*45 may not be aware that “wiretapping” no longer takes place within the property under surveillance, but at any point within the route taken by the communication system – hard-wires, fiber optic, microwave or through a communication satellite. If he or any of his true believers spoke with anyone outside of the US, they will have it in the system.

About Terry Welshans

I grew up in Burbank, California. My dad worked at a company that made sub assemblies for about every airplane made in the 1960-1970 era, so it was only natural that the aviation bug bit me while I was quite young. I hold a commercial pilot certificate and fly as much as I can. I live in Bardstown, Kentucky with my wife, moving here after we retired. I am a Vietnam veteran and a cancer survivor. I like to keep politicians honest, and do so when they open an avenue where I feel they have erred.
This entry was posted in 2016 Election, Big Brother, Congress, FBI, information Technology, NSA, Politics, Russia, Technology, United States. Bookmark the permalink.

8 Responses to A Beginner’s Guide to The Utah Data Center

  1. Marge Cullen says:

    So who is in charge of this system?

  2. Normally the White House, but the the intel community appears to be cutting him out of the loop for obvious reasons. The buck ultimately stops with Congress’ secret intelligence committees. At the moment, Senators Grassley and Feinstein appear to be in shock.

  3. ann summers says:

    Monday could be an interesting day with Comey’s testimony
    ****”This is the facility where Edward Snowden worked as a contractor for the NSA. His disclosure, through wikileaks, exposed the capacity and capabilities for the facility to monitor all types of data transmission into through and out of the United States. It is a data storage facility where all intercepted communications are stored in meta form as well as content according to William Binney, a former NSA technical director.”****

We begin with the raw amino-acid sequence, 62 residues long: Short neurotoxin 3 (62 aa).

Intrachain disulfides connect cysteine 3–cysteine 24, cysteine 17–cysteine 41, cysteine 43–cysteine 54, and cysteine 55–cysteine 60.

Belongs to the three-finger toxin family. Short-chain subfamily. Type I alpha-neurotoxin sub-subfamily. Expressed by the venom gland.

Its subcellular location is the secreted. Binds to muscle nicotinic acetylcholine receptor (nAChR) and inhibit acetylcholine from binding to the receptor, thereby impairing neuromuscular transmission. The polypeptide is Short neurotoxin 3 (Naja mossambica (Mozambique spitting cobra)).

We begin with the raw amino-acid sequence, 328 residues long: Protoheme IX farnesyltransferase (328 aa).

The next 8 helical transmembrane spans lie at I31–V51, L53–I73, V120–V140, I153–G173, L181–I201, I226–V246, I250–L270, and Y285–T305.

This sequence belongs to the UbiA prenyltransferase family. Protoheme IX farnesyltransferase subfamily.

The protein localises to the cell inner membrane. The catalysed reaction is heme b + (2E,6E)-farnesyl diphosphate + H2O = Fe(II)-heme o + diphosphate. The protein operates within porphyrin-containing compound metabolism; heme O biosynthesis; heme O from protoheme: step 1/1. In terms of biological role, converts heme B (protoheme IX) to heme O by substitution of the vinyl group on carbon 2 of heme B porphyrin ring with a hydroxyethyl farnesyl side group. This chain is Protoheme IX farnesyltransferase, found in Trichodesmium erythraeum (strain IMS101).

• Terry Welshans says:

      It may take some time to unfold, but it is there if they want to dig it out. Last week Josh Marshall published an interesting summary of the connections that may be very telling.

      http://talkingpointsmemo.com/edblog/putting-the-picture-together

      • IMHO, once the ball is rolling, I have a suspicion that it may roll faster than anyone anticipated. The embarrassing episodes with the UK, Australia, and Germany, plus the heightened tensions with the North Korean nutcase leadership, may bring things to a head sooner than later. The DoD and most sane members of Congress realize we have an administration that is having wet dreams of having their own war so they can go down in the history books.

        Add to that mix are the Dominionists who want to bring on the End Times in our lifetimes. Bannon and his ilk are of that school of thought.

  4. unriliable narrator 66 says:

    Suggested Correction: Edward Snowden did not work at the Utah Data Center and it was not actually operational in his tenure as an NSA/Booz Allen contractor. Snowden worked at the Hawaii Operations Center.

    • Terry will see your suggestion. Good catch. I think he meant it was part of the same system, not the same facility. He is an editor here, so he can reword it. According to John Schindler, who was in a position to know, claims Snowden was still in a training position when he absconded with those files. If Schindler is right, Snowden did not have full access to everything, otherwise the damage could have been greater.

      The capability of the system is so vast, it is hard to get one’s head wrapped around it. They are hooked up to the Cray supercomputer at Oak Ridge, called Titan. Titan is supposed to be able to handle encryption and decryption problems that would probably stymie any other computer on earth.

      ORNL has been at the cutting edge of computer development since the first clunky monsters were built during the Manhattan Project. Titan came on line in 2012. Titan can handle 20 Petaflops. It is already obsolescent. A newer supercomputer, Summit, is under construction now, and will be operational in 2018. Summit has five (5) times the computing power of Titan.

    • Terry Welshans says:

      Thanks for the suggestion. I have corrected the sentence to indicate that he spoke about it, not worked there. Good catch!